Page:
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Old May 10, 2013, 09:19 AM   #1
chaz12
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Pietta Remington 1858 police .36 cal

I have never been fan of the Remington revolvers, just because they look wrong to me. The frame looks too long, and I don't like the fin on the loading lever.

But, I decided they have one overriding advantage over the colt navy, they have a usable front sight. The front sight on this .36 cal is fixed, not dovetailed like the 1858 army, but you can't have everything. I think I prefer the shorter 6-1/2" barrel on the .36. So I ordered one from Cabelas and got it yesterday.

I have to say I like the feel of it as much or more than the colt navy. There seems to be a little more distance between grip and trigger, which I also find awfully cramped on the colt.

Weather permitting, I'll shoot it this weekend and see how it does.

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Old May 10, 2013, 09:23 AM   #2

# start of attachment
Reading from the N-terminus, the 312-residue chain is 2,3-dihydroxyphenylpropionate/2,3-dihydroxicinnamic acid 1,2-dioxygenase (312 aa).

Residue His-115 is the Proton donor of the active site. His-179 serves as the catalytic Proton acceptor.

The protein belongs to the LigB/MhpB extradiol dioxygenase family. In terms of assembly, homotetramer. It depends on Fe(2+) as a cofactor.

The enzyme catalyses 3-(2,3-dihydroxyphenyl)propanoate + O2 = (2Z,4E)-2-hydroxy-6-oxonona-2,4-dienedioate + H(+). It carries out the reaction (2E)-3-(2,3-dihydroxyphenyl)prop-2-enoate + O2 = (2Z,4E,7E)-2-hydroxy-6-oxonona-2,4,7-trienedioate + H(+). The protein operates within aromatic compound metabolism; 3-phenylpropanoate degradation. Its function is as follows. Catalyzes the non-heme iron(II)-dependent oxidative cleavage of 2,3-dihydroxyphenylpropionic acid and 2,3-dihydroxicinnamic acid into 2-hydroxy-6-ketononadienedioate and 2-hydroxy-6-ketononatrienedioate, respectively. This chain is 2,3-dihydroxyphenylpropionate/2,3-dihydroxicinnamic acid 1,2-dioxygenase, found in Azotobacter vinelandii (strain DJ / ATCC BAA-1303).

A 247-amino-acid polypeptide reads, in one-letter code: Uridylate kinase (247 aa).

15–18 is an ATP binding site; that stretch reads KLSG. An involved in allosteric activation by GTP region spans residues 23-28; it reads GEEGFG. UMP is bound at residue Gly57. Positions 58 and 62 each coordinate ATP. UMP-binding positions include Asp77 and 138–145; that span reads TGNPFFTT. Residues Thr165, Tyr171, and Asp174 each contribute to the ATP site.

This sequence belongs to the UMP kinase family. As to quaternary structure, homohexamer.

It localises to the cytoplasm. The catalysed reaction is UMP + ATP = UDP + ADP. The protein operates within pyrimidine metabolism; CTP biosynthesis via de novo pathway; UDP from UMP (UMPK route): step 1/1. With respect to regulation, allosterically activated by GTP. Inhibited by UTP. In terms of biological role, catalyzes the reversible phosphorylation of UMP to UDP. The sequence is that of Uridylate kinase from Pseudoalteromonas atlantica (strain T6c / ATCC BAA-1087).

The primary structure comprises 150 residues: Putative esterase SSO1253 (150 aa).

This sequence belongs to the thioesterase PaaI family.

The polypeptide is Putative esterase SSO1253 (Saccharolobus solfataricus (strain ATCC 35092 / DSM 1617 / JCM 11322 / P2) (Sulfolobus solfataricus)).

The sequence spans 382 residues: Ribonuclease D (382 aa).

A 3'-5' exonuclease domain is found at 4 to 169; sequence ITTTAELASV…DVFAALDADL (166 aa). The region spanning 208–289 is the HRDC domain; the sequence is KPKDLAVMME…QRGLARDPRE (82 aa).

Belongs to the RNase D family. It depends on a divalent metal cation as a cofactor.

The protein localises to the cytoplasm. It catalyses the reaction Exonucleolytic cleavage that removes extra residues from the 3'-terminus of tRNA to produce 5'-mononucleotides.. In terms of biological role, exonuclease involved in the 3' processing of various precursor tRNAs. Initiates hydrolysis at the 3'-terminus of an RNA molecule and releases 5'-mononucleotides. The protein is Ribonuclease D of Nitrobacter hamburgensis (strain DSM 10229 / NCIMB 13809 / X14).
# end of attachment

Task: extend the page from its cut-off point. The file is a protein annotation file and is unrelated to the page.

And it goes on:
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Yup!

Yup!
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Old May 10, 2013, 09:35 AM   #3
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Funny. For me, the Remingtons looks right. I prefer the Remmy look over the Colts. I'm also puzzled by the "usable front sight" on the Remmy because it is dovetailed. I find all front sights usable. You mean it's usable because it is adjustable for windage? Also, the Uberti and some others may be dovetailed, but none of the Piettas (Remmys) I have are dovetailed, but, they can be filed/modified for minor windage and elevation adjustments. One could also say that the Colt's rear sight is better than the Remmy's because it can be filed/adjusted for elevation, no so much for the Remmy's. All in all, IMHO, it comes down to the style you like more that the functionality tradeoffs.
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Old May 10, 2013, 11:03 AM   #4
chaz12
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Quote: